Landowners battle against Western Power's plans

29 Jan, 2003 10:00 PM

WESTERN Power has disputed claims it was being arrogant when dealing with shires and landowners over the Waterloo to Busselton transmission line.

Work on the lines was well underway but compensation for affected landowners was yet to be offered, with WAfarmers Vasse Zone president Greg Chapman labelling the level of compensation initially put forward as "insulting".

Western Power was offering farmers compensation if they agreed to a 32m-wide easement on their properties, on which compensation would be based.

However, easements for 132kV power lines were not required and if farmers did not agree to an easement, the power lines could go through without easement and without compensation.

According to Western Power, Busselton could expect brown-outs (dim light) and black-outs early next year if the lines weren't commissioned before this summer.

Busselton and Dardanup Shires did not oppose the lines but were angry that in response to a request by Western Power to endorse the transmission line, the shire's request to investigate an underground transmission line had not been taken seriously.

Dardanup Shire acting chief executive officer Allan Mortimer said the council was annoyed Western Power had gone ahead with its plans anyway.

"We can't stop Busselton getting its power but we are annoyed about the way in which it was being done," he said.

The Shires have sought legal opinion on an injunction to stop work until compensation issues had been sorted out, but this was not expected to succeed.

One Busselton farmer, who had refused in writing to allow the transmission line on his property, was threatened with a Supreme Court injunction to overrule his objection. Western Power had since apologised to the farmer.

His block of land was located at Ambergate, three or four kilometres south of the Busselton Bypass, which was earmarked for future subdivision.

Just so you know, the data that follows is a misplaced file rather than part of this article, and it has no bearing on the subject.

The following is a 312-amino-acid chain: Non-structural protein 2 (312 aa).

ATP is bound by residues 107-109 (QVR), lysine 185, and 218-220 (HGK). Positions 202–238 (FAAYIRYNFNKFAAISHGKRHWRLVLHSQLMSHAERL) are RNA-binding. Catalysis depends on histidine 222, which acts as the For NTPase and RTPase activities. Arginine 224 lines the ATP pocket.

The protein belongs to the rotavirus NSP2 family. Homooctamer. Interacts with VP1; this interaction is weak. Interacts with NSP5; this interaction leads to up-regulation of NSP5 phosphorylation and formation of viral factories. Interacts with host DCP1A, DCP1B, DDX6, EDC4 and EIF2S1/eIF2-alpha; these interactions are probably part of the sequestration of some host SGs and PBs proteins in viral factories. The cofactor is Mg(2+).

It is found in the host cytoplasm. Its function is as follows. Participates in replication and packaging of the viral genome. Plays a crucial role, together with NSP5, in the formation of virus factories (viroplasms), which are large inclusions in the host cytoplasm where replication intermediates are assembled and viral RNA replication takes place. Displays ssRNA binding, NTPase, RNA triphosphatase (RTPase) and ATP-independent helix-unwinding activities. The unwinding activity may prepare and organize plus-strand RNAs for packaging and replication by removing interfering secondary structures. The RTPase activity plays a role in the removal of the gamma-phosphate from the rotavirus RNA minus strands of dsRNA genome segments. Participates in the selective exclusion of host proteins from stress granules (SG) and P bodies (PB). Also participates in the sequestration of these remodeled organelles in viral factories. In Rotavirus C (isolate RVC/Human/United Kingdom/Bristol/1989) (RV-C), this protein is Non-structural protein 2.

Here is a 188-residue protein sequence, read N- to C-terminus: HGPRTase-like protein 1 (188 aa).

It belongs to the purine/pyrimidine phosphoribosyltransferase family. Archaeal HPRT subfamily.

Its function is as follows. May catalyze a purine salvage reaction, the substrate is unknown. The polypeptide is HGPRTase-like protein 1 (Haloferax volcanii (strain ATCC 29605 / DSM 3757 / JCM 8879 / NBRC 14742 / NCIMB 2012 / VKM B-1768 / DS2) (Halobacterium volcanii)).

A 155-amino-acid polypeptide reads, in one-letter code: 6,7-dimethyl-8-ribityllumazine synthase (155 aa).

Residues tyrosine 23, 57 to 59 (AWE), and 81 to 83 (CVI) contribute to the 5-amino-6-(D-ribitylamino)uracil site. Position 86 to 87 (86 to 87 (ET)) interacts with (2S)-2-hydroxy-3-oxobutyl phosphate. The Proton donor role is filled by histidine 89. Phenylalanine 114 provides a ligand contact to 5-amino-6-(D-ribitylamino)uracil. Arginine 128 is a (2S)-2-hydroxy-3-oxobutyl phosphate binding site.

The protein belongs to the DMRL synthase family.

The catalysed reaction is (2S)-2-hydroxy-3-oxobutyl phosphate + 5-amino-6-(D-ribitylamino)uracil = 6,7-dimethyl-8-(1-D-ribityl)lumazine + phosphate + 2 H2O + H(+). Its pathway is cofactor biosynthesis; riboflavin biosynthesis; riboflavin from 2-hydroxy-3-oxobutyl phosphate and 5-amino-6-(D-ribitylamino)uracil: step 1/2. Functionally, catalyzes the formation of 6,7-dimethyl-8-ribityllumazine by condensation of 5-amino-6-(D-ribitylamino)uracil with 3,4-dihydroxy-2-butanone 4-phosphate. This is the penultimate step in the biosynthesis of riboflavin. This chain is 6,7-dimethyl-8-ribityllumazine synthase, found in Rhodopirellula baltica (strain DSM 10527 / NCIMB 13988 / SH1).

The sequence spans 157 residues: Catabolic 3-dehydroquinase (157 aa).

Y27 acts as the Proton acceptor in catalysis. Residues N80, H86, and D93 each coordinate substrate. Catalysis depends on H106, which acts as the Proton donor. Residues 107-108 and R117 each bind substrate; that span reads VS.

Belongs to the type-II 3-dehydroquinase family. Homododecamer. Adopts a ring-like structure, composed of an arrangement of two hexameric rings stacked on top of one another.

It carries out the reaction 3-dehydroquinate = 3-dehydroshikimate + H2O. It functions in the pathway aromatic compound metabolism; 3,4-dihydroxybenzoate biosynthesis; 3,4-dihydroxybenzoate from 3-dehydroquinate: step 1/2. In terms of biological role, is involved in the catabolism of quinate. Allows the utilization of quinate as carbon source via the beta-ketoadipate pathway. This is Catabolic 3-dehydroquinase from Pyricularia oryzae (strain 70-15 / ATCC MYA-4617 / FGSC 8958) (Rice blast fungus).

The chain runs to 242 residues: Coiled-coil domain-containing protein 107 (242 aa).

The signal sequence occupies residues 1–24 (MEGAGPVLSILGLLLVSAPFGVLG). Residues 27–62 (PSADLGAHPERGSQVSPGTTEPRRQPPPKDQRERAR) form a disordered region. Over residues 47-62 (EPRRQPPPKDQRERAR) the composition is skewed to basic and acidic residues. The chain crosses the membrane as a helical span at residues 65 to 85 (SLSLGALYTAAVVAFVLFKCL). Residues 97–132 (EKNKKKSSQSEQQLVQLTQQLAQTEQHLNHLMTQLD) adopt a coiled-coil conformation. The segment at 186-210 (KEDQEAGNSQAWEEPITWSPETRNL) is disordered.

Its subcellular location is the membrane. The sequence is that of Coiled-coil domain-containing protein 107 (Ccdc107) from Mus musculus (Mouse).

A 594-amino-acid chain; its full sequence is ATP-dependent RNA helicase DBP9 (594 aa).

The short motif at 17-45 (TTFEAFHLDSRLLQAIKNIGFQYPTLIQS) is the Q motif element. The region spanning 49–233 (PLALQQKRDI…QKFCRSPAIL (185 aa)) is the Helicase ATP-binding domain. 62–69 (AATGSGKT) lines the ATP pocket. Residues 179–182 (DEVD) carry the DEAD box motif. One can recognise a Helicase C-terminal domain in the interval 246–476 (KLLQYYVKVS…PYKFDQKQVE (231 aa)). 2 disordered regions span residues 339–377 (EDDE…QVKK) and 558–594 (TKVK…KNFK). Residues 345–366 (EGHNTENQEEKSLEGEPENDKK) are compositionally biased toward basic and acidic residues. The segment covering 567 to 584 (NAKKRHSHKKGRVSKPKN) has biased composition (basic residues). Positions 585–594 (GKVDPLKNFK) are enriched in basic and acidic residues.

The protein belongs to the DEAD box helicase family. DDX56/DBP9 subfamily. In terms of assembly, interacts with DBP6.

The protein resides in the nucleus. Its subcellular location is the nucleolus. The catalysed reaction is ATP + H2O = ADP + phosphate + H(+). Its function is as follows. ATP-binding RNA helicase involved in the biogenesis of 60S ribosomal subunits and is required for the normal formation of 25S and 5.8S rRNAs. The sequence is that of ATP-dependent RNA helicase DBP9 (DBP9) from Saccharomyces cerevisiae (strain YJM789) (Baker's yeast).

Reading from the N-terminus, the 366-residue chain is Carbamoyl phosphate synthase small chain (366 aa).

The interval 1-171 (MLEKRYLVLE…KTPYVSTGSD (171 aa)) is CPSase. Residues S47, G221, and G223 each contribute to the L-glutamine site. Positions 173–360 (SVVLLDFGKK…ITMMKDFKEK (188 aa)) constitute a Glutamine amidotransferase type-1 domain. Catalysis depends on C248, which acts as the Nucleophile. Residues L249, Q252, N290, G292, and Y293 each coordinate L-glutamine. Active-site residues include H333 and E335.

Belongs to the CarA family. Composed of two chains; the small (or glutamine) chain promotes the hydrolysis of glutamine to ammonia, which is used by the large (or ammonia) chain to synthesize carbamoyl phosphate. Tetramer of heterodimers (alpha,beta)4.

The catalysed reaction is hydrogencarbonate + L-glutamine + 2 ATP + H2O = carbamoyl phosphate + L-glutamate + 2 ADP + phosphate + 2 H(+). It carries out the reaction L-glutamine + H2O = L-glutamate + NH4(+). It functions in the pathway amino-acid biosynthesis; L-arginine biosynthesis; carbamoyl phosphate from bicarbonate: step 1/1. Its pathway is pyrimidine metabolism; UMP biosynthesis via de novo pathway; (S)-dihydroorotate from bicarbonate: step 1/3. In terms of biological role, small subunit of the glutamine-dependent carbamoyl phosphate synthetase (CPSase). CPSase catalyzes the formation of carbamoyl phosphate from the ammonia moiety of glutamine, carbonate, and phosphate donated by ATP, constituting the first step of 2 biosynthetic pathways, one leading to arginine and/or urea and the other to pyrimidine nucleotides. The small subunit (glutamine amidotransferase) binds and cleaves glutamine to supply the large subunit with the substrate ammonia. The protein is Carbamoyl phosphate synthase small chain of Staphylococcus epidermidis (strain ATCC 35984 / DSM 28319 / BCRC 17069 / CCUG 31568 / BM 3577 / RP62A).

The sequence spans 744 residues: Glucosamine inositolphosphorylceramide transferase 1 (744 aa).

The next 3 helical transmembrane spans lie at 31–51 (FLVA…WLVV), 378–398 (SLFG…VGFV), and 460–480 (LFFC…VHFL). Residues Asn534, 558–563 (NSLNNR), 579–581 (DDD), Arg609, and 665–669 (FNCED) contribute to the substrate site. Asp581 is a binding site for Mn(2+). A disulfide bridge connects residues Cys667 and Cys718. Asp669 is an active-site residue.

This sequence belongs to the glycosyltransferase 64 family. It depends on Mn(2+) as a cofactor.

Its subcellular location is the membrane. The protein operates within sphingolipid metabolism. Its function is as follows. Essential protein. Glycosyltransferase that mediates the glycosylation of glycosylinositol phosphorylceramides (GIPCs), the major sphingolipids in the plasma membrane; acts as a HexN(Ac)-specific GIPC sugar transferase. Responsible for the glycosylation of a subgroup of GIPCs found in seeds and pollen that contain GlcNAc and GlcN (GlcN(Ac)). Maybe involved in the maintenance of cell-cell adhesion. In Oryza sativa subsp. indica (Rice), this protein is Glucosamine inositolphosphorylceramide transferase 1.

Busselton Shire west rural ward councillor Helen Shirvington said the land was high quality agriculture land with potential to be broken down into smaller horticulture lots.

She said scientific research was also raising more concerns about health issues related to electromagnetic fields produced by transmission lines, and believed underground power could be cheaper than what Western Power said.

Ms Shervington said it would take political intervention to ensure compensation issues were settled amicably.

"The political will is not there," she said. "Western Power was just going through the motions and their arrogance has been extraordinary."

Western Power land management coordinator Ian Buchanan said the Valuer General's office would take into account the highest and best use of the land when determining compensation. "If it's speculation, he can't," he said.

He also denied claims Western Power had taken an arrogant approach in negotiating the route of the transmission lines.

"It's something we would dispute because in the process we have taken into account people's requirements as much as we can," he said.

Mr Buchanan said Western Power had made planning changes to the route of the lines about 30 times to accommodate as many interests as possible.

Corporate affairs spokesman said Peter Winner the underground power option would never happen because it would cost about $800 million ‹ 10 times as much as the transmission line above ground.



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